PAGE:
The Artist Archetype
The artist archetype at the very core is connected, intimately, with the cosmic creative force of the universe. The artist wants nothing but to bring the abstract, intangible idea of beauty into form. This is no small task. It has driven many to madness. Many others have been emancipated by the opportunity to express splendor.
What is in the realm of the unseen and the intangible, becomes able to touch, taste, see, hear and feel with our five senses. Art is miraculous in this way. The artist, in bringing about the miracle, becomes one herself.
Characteristics of an Artist
The artist is an intuitive, sensing archetype that may appear unorganized. The order is present, just not to the senses. She is following some invisible design. The marvel of this design is often only visible once the work of art is complete. Glimmers of it burst through in moments leading up to the unveiling.
The artistic person may have trouble keeping both feet on the earth. This has benefits and consequences. The primary way ungrounded-ness appears is in a fierce, likely unconscious, detachment from time. Just like the child at play loses all track of the hour, so too does the artist. For her five minutes can seem like five hours or five hours can seem like five seconds. The artist archetype understands that creation is in no way tied to the clock. Art happens in the silence between the ticks of the second hand.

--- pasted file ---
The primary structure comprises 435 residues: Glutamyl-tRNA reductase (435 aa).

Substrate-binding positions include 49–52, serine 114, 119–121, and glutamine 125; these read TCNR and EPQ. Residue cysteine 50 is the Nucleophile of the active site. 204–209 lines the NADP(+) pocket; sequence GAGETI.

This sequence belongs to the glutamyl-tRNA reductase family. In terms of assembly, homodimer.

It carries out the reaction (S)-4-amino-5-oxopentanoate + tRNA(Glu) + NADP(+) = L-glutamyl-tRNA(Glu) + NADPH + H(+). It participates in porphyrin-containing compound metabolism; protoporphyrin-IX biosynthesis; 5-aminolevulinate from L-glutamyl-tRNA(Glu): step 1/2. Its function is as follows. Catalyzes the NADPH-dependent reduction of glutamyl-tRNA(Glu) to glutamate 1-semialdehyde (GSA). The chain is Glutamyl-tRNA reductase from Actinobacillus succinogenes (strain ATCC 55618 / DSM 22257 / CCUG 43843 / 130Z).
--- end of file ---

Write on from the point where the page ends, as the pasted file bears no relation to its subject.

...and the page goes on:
For someone without the artist archetype this apparent inability to read a clock or organize thoughts can be very frustrating. Deadlines are missed, projects change direction fifty times, and there is always something that could use a little tweaking. This challenges the artist to develop a healthy self-esteem, not allowing the criticisms of others to deflate her.
Grounded artists find ways to routinely anchor themselves in this world. For many artistic people, there has to be a conscious ritual such as walking, gardening, or even house cleaning. Breaks are essential for the artistic practice. To bring something into this world, a connection has to be maintained with the mundane plane of existence. Inspiration brews and new ideas come. The excellent artist finds inspiration in the world around her, merging heaven and earth.
Avoidance in the Artistic Person
I know many brilliant artists who say they aren’t artists. The benchmark for what it means to be artistically talented is ambiguous and the creative person is usually her own best critic. In the shadow, the artist archetype is plagued by self-doubt and self-deprecation. Never starting or finishing anything, the artistic person falls into depression. Not believing her art is worth anything is a malicious myth that eats her up.
A wonderful support group called A.R.T.S. Anonymous helps those with the artist archetype come out of the shadow and into the light of this powerful archetype. They meet by phone and encourage each other to do a minimum of five minutes of art a day.
These three of the twelve traits of the avoidant artist speak to how well this organization has defined the struggle of the artist archetype: